Tim: The complicated website updates are arranged by Stijn Creten, our webmaster and secretary. Events are been arranged by a couple of people including Christoph Segers. An Van De Poel provides administrative support and Kris Van de Sande is our graphic artists who knows every small detail about printing.

For the Magazine I can count on the writing skills of Kevin Beentjes, Sander De Lange, Jonas Veekhoven, Steve Van Dooren and a couple of other people. These authors really make the magazine work, because you need a certain amount of knowledge to write for our magazine. I cannot write all the articles myself, so I’m really glad that they’re around to offer their skills for the Magazine.

Kristof Van Gansen is our dedicated corrector, a task that shouldn’t be underestimated. Anton Van Dort is a great help for PeeKay and because of his great skills as an artist he’s able to offer much more to TeeKay.

For events all these people regularly volunteer and for the biggest events, there are some more people who’re willing to lend a proper hand whenever necessary like Jeroen Huylebroeck.

Mark: Run us through the creation of an average TeeKay issue.
Tim: In the last few years I’ve tried to work around one central theme. It’s easier to create articles around one theme and it’s also easier to decide the theme of the covers. The theme is usually decided a long time ahead of the release. When there isn’t a big event or a release, we check out potentially interesting themes. I try to pinpoint the cover artists as soon as possible. I want them to have enough time to finish their artwork and this is a search I don’t want to do when I’m already working on the magazine itself.

When I’m finishing a magazine, I already start to fill in the articles and reviews for the next issue. When a magazine is printed we have three months to complete the next issue. I see what articles can be written by other authors. Because we also work with several fixed article series, a magazine is often immediately filled and only several pages are left blank in the planning. Subsequently, all the authors think about a fitting theme for the articles that still need a proper theme. The deadline for normal articles is one month before the final deadline.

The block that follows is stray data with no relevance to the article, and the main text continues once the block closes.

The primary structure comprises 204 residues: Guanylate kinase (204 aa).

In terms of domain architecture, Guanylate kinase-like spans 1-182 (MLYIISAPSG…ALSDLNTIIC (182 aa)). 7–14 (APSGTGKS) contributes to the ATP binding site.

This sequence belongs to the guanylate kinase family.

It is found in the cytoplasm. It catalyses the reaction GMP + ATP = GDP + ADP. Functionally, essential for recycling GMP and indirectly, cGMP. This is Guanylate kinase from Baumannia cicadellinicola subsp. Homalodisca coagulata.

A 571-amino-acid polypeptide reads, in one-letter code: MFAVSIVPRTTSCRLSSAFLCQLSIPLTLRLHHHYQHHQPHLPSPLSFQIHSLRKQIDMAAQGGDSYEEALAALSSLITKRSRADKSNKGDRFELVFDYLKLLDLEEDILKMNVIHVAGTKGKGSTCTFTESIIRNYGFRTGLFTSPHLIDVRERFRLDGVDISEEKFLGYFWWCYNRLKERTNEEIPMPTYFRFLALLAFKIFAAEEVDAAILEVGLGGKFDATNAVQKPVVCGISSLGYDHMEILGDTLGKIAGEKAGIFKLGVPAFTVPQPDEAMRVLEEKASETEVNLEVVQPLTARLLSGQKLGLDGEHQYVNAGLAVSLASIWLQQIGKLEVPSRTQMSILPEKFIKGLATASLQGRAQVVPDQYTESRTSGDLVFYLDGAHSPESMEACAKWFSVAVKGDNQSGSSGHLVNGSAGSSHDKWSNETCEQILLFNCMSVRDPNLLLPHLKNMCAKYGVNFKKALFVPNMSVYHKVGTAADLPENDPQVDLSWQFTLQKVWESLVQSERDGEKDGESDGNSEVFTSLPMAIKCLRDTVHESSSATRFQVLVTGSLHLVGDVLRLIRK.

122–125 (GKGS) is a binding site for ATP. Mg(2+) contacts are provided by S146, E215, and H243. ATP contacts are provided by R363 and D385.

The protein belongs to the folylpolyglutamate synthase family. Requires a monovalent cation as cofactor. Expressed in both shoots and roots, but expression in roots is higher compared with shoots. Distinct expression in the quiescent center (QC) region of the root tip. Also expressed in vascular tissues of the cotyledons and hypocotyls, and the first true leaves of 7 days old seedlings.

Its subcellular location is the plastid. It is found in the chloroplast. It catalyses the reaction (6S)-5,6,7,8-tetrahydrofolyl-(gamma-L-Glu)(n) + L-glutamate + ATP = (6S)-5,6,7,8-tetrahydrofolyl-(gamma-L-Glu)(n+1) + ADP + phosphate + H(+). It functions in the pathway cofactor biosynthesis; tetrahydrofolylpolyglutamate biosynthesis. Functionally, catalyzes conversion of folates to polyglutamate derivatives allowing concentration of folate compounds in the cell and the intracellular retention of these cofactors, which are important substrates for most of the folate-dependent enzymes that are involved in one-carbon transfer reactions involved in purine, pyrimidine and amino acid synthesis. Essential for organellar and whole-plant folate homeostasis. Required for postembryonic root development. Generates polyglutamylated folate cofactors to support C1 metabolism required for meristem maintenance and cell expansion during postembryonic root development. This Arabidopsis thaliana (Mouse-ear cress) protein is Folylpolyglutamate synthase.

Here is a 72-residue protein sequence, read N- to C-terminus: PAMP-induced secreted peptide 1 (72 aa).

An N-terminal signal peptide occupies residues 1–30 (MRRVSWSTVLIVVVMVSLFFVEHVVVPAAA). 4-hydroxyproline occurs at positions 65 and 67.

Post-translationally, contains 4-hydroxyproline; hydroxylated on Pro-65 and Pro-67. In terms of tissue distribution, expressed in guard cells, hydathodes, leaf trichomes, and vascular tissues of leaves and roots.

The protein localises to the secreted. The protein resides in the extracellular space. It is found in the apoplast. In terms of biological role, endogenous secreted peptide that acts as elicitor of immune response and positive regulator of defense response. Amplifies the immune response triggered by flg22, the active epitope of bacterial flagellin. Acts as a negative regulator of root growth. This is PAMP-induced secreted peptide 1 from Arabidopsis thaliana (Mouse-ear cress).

The authors begin writing and when something is finished, the texts get corrected by myself and by our corrector, Kristof Van Gansen. Gradually I start adding the corrected articles to our layout program and I create the layout ‘headers’ for new articles and interviews. When the deadline approaches the time-related articles get finished (the news- or release-related ones). I correct the magazine myself another time for spelling and errors and Kristof performs a last check-up.

When I prepare the magazine for the printer’s office, Kris Van de Sande, our graphic artist, merges both covers into one file. I send the files to the printer’s and in a few days the magazine is ready.

But then we still need to prepare them to be mailed! That’s another story that involves a lot of printing (letters and membership cards) and administrative tasks that keep us occupied for several hours.

Mark: What would you like to change about TeeKay, be it in the magazine or generally?
Tim: I’m pretty satisfied how things are going, but of course you must always try to improve what you have. We recently improved TeeKay’s presence at conventions by getting a new TeeKay display.

I’d really love to get a few additional enthusiastic volunteers in our staff. It’s very difficult to find people who are willing to devote their time to the fan club. There seems to be a big gap between being a satisfied and happy member and between becoming an active member of our staff. We do not only need good ideas, but more importantly, we need people who can work out ideas and bring them into the realm of reality and usability.

Julian: Has there ever been a moment when there were plans for quitting with the fan club.
Tim: No, there never were any plans like that. Many people came and disappeared (or stayed!), but I’ve never thought about quitting. TeeKay has gone through some difficult moments, especially when some staff members left us and we had to replace them. TeeKay has learned to concentrate on what it can do best. There are uncountable amounts of cosplayers organizations, but there are only a couple of clubs in the entire world where fans receive a proper magazine, where they can come to meetings, where they can win prizes and get a reduction at certain shops. We try to give our members as much as we can in exchange for their membership.

Mark: 15 years is amazing. You must be very proud.
Tim: Yes, of course we are. But as Dooku said, if you are too proud, you will also fall. Therefore you must always be vigilant and look to the present, the past and the future. We will always try to improve the modus operandi of TeeKay or seize the moment to offer our members a small surprise. We don’t get any financial support of the government and all our people are 100% volunteers.

Sometimes I wish TeeKay and its Magazine could get a bit more recognition. We exist for 15 years now and very few fan clubs have existed that long. Our Magazines have always been published regularly and our website has always been updated with the latest news since 1998. I think that’s because we’re just from Belgium. If we would have been born in the UK or the US, things might have turned out totally different for all of us.